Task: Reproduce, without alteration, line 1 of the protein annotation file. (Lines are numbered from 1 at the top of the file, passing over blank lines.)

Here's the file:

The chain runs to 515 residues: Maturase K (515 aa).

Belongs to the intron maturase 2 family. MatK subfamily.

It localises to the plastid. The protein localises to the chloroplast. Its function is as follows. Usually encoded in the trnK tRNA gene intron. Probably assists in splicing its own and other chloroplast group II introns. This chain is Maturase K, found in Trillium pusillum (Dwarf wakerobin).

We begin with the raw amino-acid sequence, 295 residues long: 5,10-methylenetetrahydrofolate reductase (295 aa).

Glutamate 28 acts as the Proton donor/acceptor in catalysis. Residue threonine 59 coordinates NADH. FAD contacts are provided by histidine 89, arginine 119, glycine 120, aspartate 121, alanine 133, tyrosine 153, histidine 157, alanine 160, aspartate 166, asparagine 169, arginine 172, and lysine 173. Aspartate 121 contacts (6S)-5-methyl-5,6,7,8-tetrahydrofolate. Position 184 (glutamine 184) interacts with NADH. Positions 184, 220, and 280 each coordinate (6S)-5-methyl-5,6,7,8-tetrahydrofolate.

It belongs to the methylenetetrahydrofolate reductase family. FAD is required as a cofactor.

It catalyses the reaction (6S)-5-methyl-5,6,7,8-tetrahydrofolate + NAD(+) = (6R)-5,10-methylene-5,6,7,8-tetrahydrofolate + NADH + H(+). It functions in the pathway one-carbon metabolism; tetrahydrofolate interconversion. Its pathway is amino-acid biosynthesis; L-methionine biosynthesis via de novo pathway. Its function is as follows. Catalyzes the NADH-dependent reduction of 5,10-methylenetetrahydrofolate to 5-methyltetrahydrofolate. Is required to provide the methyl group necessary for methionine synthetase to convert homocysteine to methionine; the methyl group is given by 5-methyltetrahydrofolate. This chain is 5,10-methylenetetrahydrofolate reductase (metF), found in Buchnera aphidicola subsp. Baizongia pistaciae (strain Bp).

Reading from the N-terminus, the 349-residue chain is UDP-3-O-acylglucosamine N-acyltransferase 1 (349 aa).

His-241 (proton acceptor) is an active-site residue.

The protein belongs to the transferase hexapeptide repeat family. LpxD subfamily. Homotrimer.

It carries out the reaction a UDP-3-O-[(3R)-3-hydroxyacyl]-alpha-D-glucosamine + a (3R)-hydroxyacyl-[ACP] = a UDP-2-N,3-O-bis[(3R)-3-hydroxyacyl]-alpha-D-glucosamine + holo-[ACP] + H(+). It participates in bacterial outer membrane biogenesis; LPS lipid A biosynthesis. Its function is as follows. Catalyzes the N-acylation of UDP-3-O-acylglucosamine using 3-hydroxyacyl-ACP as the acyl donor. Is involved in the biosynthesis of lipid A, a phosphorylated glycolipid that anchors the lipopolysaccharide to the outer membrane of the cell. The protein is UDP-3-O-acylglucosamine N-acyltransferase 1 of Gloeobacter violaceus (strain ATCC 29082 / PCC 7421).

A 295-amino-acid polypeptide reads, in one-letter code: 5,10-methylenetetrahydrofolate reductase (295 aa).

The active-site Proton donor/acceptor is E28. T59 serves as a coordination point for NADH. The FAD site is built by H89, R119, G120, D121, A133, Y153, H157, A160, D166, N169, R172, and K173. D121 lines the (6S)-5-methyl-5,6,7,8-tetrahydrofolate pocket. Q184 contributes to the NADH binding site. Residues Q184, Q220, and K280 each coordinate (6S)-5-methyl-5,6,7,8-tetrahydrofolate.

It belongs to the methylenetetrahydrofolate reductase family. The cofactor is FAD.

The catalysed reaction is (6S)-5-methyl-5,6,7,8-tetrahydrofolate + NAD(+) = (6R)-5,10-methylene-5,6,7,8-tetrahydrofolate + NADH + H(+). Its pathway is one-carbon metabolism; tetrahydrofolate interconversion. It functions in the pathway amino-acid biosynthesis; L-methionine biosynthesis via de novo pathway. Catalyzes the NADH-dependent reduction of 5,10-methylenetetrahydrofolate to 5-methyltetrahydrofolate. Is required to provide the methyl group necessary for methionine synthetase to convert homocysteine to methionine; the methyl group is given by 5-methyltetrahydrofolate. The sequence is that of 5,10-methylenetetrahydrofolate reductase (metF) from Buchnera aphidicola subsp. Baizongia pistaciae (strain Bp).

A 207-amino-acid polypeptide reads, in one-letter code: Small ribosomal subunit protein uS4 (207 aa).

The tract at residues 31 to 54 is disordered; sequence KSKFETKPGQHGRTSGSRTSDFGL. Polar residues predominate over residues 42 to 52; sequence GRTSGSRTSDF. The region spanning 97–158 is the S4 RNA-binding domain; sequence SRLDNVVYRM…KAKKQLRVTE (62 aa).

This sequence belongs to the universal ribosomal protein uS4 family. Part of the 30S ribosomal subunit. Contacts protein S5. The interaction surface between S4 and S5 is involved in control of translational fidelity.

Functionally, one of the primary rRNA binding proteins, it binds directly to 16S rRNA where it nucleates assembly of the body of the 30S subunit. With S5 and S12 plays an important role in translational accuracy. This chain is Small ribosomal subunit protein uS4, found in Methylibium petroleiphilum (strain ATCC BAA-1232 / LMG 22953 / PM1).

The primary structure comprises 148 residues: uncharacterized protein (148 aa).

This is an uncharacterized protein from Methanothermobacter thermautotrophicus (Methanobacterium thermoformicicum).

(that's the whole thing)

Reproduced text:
The chain runs to 515 residues: Maturase K (515 aa).